Vaccine hesitancy: Protecting pregnant women against COVID-19

pregnant women
© iStock/Prostock-Studio

Dr Patrick O’Brien, Vice President of the Royal College of Obstetricians and Gynaecologists, discusses vaccine hesitancy among pregnant women.

On average, it takes a decade to create a completely new vaccine. However, in less than a year, the first vaccines against COVID-19 were developed and have proved to be revolutionary in curbing the spread of the disease. While clinical trials and data have proved beneficial in easing initial concerns about the safety of the vaccines, for many pregnant women, mixed messaging around potential side effects for mother and baby, as well as the exclusion of pregnant women from initial clinical trials have led to increased levels of vaccine hesitancy among this group.

Expectant mothers have been eligible and advised to get a COVID-19 vaccine since April this year, with the Pfizer/BioNTech and Moderna vaccines being the recommended option. Research has shown that while pregnant women are not necessarily at higher risk of catching the COVID-19 virus, they are more likely to develop severe symptoms and complications compared to non-pregnant women of a similar age. Indeed, in July this year, a record number of unvaccinated pregnant women were admitted to intensive care units after contracting COVID, leading to a renewed sense of urgency from doctors for pregnant women to get vaccinated. To discuss this topic, Health Europa spoke with Dr Patrick O’Brien who is a consultant in obstetrics and gynaecology at University College London Hospitals (UCLH), and Vice President of the Royal College of Obstetricians and Gynaecologists (RCOG).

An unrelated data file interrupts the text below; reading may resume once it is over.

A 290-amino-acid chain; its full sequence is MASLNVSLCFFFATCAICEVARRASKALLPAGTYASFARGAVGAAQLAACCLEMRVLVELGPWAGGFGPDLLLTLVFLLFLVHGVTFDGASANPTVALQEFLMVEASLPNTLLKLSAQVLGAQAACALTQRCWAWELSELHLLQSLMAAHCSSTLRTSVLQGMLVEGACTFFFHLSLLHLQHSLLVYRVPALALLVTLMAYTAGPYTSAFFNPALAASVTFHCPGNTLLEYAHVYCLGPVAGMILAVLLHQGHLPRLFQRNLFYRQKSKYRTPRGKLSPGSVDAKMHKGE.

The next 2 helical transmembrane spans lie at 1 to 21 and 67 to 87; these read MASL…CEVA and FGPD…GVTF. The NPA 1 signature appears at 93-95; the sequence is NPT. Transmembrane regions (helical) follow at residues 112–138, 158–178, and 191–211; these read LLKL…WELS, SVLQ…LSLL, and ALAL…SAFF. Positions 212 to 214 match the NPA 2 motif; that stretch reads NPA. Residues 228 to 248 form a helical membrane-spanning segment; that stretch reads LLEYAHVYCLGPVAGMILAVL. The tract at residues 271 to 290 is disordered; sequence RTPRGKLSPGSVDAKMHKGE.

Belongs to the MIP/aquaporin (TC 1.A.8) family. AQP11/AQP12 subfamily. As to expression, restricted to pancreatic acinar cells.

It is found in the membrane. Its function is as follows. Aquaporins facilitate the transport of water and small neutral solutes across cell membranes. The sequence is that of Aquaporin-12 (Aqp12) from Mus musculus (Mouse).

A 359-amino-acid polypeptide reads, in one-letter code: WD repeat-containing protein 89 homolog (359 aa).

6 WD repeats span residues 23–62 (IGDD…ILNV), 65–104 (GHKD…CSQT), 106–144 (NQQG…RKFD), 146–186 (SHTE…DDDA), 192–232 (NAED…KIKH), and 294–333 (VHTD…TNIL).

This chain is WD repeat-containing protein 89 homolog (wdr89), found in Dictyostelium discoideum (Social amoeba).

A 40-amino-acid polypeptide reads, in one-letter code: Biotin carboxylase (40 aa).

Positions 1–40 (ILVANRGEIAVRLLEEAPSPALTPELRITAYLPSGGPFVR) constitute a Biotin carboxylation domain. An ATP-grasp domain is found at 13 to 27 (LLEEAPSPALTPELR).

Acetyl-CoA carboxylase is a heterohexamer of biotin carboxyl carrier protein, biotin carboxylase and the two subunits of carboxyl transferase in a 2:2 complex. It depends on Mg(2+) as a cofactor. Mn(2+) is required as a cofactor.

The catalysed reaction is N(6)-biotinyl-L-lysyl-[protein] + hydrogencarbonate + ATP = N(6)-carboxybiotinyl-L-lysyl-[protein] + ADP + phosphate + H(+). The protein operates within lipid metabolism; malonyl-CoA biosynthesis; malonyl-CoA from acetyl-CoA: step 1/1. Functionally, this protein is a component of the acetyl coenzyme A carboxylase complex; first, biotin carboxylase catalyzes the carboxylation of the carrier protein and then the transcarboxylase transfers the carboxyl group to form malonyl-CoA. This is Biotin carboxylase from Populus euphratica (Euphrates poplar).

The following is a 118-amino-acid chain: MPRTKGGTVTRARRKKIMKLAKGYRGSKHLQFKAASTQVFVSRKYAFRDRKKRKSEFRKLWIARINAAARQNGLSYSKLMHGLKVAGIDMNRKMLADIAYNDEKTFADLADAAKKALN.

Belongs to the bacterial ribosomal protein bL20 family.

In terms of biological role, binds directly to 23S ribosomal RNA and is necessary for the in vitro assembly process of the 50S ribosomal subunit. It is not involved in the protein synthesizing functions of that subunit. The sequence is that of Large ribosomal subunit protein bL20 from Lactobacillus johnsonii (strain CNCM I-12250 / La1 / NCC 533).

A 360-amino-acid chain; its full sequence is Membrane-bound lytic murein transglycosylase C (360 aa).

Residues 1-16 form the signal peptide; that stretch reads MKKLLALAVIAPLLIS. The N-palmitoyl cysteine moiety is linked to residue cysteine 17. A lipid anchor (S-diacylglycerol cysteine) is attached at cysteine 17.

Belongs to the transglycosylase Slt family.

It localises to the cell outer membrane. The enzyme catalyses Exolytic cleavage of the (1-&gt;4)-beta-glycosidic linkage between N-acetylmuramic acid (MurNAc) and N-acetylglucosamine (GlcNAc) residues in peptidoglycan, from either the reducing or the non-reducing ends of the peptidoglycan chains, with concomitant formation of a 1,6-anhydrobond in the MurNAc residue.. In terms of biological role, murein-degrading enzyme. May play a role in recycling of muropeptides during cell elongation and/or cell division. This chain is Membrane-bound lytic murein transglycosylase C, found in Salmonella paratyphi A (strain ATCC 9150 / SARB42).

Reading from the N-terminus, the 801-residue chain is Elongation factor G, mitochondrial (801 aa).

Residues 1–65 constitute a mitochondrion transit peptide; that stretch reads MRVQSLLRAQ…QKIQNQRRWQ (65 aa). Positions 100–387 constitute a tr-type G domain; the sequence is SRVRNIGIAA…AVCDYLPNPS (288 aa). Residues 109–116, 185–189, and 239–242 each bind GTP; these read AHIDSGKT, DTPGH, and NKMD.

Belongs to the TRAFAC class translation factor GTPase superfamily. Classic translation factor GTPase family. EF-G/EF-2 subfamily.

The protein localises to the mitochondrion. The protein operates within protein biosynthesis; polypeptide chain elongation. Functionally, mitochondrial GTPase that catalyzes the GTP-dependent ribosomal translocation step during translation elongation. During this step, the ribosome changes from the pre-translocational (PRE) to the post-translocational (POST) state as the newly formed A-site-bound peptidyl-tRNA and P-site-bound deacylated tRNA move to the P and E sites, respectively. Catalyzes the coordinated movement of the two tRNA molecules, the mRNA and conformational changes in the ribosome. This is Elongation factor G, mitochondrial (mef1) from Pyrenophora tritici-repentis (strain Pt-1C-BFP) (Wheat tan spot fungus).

What are some of the concerns that pregnant women have raised about the COVID-19 vaccine?

First of all, I think it is completely understandable that pregnant women were initially hesitant about having the COVID-19 vaccine. Pregnant women are generally more aware of what they are putting in their bodies whether that is food, medicines, or vaccines because their instinct is to protect the baby inside them at all costs. Additionally, we have to acknowledge that these vaccines are relatively new, which naturally bred suspicion and gave rise to a lack of confidence in the vaccine initially.